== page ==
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One of the most powerful players in the corporate reform movement is Democrats for Education Reform (DFER), which represents the hedge fund managers who are eager to expand privately managed charters with public dollars.
Experienced journalist Alexander Russo writesin the publication of the conservative American Enterprise Institute about the travails of DFER. From the outside, it appears that DFER is powerful for two reasons: its money (which seems to be endless) and its closeness to the Obama administration. President Obama took his cues from DFER, not the teachers’ unions. But Russo says that DFER is losing its grip and its sense of possibility. If it appears to be aimless and dispirited, it is.
The two issues that it fought for–charters and teacher evaluation by test scores–have not been the big successes that the hedge fund guys expected. Obama is leaving, and there is no certainty that Hillary will be as congenial as he was. She has a debt to the teachers’ unions, and Obama had none. On issue after issue, there have been no results–not for the agenda of privatizing the schools, nor for the fantasy of booting out all those “bad teachers.”
Money was never lacking, and the vision has all but disappeared. DFER exists because it continues to raise money, not because there is a groundswell of support for privatization and firing teachers based on test scores.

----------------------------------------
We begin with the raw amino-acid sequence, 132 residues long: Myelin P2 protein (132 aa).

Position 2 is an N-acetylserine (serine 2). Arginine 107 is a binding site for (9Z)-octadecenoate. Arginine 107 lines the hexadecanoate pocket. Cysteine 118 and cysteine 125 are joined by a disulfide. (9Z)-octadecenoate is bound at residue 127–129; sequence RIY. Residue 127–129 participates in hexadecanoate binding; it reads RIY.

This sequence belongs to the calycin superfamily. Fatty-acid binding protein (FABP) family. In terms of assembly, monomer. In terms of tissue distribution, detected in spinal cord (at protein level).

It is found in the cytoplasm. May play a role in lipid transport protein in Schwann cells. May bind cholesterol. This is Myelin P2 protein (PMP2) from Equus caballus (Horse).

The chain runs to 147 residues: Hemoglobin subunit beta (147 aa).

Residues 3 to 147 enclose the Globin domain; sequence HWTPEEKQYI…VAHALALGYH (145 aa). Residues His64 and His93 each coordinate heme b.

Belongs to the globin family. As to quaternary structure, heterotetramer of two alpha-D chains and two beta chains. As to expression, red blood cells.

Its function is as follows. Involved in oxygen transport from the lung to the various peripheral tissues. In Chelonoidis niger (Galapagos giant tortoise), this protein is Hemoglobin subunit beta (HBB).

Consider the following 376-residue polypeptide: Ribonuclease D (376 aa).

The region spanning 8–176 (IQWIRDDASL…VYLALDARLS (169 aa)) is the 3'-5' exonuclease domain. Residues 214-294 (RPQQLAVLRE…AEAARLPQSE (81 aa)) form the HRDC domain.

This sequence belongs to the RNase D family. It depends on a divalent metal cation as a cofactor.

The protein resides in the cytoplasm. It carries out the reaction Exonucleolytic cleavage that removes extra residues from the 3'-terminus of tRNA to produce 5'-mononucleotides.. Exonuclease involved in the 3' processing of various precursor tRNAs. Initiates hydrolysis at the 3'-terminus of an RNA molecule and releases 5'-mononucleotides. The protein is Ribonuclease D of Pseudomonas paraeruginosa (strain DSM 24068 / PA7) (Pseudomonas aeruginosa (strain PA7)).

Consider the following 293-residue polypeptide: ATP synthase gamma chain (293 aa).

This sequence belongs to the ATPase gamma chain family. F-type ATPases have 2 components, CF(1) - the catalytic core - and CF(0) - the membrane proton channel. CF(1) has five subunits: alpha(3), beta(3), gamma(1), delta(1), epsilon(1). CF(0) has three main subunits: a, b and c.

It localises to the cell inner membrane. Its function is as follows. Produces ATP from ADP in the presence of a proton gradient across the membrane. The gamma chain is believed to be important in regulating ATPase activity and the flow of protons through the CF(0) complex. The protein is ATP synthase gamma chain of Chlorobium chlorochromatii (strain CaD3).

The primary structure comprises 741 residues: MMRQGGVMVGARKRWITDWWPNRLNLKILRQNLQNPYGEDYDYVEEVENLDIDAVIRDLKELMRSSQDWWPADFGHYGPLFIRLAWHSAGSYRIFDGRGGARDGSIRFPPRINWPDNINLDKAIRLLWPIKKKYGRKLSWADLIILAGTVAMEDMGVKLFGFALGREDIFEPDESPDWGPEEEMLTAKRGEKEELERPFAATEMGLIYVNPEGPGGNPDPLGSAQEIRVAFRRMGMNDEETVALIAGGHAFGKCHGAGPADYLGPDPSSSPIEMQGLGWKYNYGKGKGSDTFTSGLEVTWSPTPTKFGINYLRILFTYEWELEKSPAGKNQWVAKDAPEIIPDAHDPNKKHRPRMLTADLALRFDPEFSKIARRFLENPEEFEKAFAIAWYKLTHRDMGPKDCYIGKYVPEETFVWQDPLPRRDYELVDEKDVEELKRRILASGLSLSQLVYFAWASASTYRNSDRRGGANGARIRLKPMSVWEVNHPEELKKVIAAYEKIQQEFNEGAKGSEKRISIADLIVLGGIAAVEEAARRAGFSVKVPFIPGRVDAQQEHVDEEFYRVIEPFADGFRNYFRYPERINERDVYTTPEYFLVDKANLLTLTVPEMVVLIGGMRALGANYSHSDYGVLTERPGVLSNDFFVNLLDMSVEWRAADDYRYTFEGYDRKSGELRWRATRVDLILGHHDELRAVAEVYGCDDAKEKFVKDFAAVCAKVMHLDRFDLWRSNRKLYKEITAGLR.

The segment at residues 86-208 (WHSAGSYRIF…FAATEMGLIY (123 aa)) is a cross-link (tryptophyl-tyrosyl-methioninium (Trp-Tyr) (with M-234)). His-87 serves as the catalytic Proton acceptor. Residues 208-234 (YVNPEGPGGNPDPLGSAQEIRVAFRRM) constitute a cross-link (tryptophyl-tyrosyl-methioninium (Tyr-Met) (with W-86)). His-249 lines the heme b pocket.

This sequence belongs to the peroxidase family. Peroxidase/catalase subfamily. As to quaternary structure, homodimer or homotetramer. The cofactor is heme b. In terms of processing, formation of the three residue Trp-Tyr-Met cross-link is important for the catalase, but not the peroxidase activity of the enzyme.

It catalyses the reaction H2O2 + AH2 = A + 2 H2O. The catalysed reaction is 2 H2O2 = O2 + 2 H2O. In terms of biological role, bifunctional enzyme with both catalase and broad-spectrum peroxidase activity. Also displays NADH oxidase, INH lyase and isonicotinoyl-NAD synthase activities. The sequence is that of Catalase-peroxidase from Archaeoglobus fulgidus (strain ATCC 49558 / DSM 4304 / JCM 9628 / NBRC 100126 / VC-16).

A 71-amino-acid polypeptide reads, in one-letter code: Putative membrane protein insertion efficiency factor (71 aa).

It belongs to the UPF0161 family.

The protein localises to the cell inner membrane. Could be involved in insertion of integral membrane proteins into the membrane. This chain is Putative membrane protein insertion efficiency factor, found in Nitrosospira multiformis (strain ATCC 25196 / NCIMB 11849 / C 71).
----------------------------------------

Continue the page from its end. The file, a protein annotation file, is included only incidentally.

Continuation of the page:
DFER’s long-time executive director Joe Williams has left to work for the Walton family.
Meanwhile, DFER’s real opposition is not the teachers’ unions but the parents and educators who are fighting back on their own dime. The grassroots opponents of corporate reform don’t have the money that DFER has, but they have passion, commitment, and the support of classroom teachers and scholars who oppose DFER’s goals. No one pays them. They (we) will outlast DFER because DFER will grow tired, tired of losing Friedrichs, tired of losing Vergara, tired of reading about the Opt Out movement, tired of being thrashed by bloggers like Mercedes Schneider and Peter Greene, tired of being vilified for their selfless investment in “reform,” tired of getting no returns on their investment.
The tortoise and the hare. Rabbit stew, anyone?